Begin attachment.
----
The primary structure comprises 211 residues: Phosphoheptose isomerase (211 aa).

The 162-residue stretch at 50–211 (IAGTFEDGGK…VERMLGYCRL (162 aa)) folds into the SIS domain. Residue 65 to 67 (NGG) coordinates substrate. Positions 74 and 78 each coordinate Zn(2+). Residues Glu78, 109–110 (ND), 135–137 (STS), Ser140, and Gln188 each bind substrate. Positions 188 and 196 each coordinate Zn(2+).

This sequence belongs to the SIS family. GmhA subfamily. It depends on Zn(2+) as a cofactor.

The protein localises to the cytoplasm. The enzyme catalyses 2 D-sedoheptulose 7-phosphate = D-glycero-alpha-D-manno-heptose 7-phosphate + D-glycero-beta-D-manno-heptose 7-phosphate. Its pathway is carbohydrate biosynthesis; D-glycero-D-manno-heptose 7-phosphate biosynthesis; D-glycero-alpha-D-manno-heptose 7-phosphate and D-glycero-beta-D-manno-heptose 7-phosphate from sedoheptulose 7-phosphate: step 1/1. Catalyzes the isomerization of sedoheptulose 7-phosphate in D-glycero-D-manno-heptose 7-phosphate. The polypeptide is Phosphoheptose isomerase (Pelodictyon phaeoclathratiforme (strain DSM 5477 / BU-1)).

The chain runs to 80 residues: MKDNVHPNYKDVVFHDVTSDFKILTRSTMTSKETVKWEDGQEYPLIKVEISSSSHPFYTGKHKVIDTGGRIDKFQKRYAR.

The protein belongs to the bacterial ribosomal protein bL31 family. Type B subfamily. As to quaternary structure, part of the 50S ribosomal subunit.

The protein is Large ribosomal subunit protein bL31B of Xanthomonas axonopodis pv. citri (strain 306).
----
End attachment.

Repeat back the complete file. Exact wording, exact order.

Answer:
The primary structure comprises 211 residues: Phosphoheptose isomerase (211 aa).

The 162-residue stretch at 50–211 (IAGTFEDGGK…VERMLGYCRL (162 aa)) folds into the SIS domain. Residue 65 to 67 (NGG) coordinates substrate. Positions 74 and 78 each coordinate Zn(2+). Residues Glu78, 109–110 (ND), 135–137 (STS), Ser140, and Gln188 each bind substrate. Positions 188 and 196 each coordinate Zn(2+).

This sequence belongs to the SIS family. GmhA subfamily. It depends on Zn(2+) as a cofactor.

The protein localises to the cytoplasm. The enzyme catalyses 2 D-sedoheptulose 7-phosphate = D-glycero-alpha-D-manno-heptose 7-phosphate + D-glycero-beta-D-manno-heptose 7-phosphate. Its pathway is carbohydrate biosynthesis; D-glycero-D-manno-heptose 7-phosphate biosynthesis; D-glycero-alpha-D-manno-heptose 7-phosphate and D-glycero-beta-D-manno-heptose 7-phosphate from sedoheptulose 7-phosphate: step 1/1. Catalyzes the isomerization of sedoheptulose 7-phosphate in D-glycero-D-manno-heptose 7-phosphate. The polypeptide is Phosphoheptose isomerase (Pelodictyon phaeoclathratiforme (strain DSM 5477 / BU-1)).

The chain runs to 80 residues: MKDNVHPNYKDVVFHDVTSDFKILTRSTMTSKETVKWEDGQEYPLIKVEISSSSHPFYTGKHKVIDTGGRIDKFQKRYAR.

The protein belongs to the bacterial ribosomal protein bL31 family. Type B subfamily. As to quaternary structure, part of the 50S ribosomal subunit.

The protein is Large ribosomal subunit protein bL31B of Xanthomonas axonopodis pv. citri (strain 306).